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Amelia Edwards & Egypt


Another great find from the used bookstore is A Thousand Miles up the Nile by Amelia Edwards. The book was first published in 1877. It chronicles her visit to Egypt in the winter of 1873-1874. My copy was an used 2010 edition by Cambridge University Press. The first edition is available at antiques dealer for upwards of $400. This book, along with The Culture of Ancient Egypt and Lonely Planet Egypt will be my primer for the trip to Egypt.

Edwards traveled up the Nile from Cairo to Abu Simbel (where the sites of Ramases II monuments) and back. Edwards became fascinated with ancient Egypt as a result of this visit, founding the Egypt Exploration Fund in 1882 and devoting the rest of her life to Egyptology and the protection of Egypt’s ancient monuments. She learned the hieroglyphic characters, and made a considerable collection of Egyptian antiquities.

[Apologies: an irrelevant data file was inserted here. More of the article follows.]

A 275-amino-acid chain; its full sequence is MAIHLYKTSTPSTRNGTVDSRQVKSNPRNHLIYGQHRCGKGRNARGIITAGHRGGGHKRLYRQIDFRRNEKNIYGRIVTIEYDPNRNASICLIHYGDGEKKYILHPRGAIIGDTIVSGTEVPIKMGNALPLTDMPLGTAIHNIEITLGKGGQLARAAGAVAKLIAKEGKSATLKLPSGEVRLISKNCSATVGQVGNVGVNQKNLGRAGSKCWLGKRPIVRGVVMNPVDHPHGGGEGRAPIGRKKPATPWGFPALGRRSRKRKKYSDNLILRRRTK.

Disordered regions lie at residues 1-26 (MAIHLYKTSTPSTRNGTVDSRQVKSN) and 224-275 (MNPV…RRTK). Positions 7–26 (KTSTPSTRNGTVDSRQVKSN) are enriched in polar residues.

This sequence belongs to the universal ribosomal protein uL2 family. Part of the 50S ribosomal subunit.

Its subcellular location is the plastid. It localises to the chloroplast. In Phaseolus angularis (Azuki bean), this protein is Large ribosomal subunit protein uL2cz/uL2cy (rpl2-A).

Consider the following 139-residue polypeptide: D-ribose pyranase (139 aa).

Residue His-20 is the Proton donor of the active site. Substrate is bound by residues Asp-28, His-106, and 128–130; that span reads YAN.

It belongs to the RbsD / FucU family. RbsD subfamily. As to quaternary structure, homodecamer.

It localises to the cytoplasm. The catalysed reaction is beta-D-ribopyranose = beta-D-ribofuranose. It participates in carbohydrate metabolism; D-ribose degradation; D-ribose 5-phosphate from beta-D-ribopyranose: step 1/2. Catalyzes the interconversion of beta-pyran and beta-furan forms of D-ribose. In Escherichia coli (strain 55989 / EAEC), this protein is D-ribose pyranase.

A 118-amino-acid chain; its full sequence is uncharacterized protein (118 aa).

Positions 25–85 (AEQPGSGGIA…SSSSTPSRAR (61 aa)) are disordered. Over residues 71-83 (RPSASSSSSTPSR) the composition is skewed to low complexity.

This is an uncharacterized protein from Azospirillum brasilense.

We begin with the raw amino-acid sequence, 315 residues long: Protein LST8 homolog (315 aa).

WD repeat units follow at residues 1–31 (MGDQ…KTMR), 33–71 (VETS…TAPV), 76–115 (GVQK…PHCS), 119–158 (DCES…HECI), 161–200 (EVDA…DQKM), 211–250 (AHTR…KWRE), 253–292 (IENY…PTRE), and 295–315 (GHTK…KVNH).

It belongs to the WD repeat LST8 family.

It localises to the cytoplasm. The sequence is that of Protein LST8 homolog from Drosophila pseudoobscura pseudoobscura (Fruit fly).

The view along the Nile might not have changed drastically since her visit, except more cruising boats might crowd up the river as travel becomes more accessible now. Edwards did not just have a jolly boat trip down the Nile in more agreeable weather. No, she was already aware of the threat that tourism and urban development posed to Egyptian archaeological sites. Edwards campaigned to increase public awareness and encourage further scientific research. To this end, in 1882, she co-founded the Egypt Exploration Fund (now the Egypt Exploration Society) with Reginald Stuart Poole, The British Museum’s curator of the Department of Coins and Medals.


One Response

  1. I wonder if she was the inspiration for the fictional Amelia Peabody?

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